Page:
Wuthering Heights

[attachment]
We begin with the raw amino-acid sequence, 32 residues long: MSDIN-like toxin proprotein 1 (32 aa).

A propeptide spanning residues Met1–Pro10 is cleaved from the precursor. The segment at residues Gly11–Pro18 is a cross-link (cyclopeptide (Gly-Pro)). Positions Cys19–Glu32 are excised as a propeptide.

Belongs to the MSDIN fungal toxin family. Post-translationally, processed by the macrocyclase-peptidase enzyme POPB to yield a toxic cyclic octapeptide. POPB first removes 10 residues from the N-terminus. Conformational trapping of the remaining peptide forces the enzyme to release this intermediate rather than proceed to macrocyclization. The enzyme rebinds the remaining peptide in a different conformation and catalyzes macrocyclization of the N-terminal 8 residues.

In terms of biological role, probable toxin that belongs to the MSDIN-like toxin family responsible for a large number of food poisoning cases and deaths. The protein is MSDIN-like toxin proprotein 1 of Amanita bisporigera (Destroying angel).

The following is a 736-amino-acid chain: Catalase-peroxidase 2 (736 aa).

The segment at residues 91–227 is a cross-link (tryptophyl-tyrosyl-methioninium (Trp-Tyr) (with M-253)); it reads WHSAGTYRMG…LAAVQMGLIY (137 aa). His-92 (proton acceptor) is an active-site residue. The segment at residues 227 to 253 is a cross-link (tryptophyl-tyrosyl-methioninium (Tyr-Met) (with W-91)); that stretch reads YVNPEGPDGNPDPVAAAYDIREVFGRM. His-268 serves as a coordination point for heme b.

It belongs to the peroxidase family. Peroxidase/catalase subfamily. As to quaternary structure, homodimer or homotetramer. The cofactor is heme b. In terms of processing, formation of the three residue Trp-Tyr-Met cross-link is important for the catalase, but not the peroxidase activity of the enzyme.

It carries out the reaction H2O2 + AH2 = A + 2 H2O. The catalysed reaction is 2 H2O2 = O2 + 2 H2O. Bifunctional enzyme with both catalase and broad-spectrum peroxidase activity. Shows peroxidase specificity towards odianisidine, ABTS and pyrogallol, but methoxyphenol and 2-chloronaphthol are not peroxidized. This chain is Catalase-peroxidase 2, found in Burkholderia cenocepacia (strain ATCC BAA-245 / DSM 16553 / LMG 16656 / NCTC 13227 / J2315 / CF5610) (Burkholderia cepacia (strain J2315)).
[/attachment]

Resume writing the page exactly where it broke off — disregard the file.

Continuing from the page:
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Social class and class ambiguity play a substantial role in the novel and create a large proportion of the events that occur. In Emily Bronte’s novel she has given the reader a sense of what the credentials were of belonging to each class and what relations between them were like in nineteenth century England. The story of Wuthering Heights provides us with the idea of class ambiguity through a selection of characters that do not belong to one specific social class and whose status changes throughout the novel, which is contrary to the main idea that in Victorian England a person was born into one social class and usually stayed there for the rest of their lives. The main example of the changing social class in the novel is Heathcliff. Heathcliff was born a poor orphan but his social class improved when he was taken into Earnshaw’s family. However, he is frequently shunned because of his poor roots and his lack of background. He is then degraded by Hindley after Earnshaw’s death when he is forced to become a common labourer but he once again raises his social standing when he returns years later as a wealthy gentleman. His social position is responsible for many of Catherine Earnshaw’s decisions which influence their lives and the lives of those around them and ultimately become their destruction. After Catherine’s stay at Thrushcross Grange during which she experiences a higher class of life, she desires the importance, security and status that comes with that life. This can be seen in her reasons for loving Edgar, one of which is ‘And he will be rich, and I shall like to be the greatest woman of the neighbourhood, and I shall be proud of having such a husband’. Due to Heathchliff’s social status at that time, Cathy would not even consider marrying him: ‘If the wicked man had not brought Heathcliff so low, I shouldn’t have thought of it. It would degrade me to marry Heathcliff, now...’ Hareton and Cathy Linton are also characters who are affected by Heathcliff...
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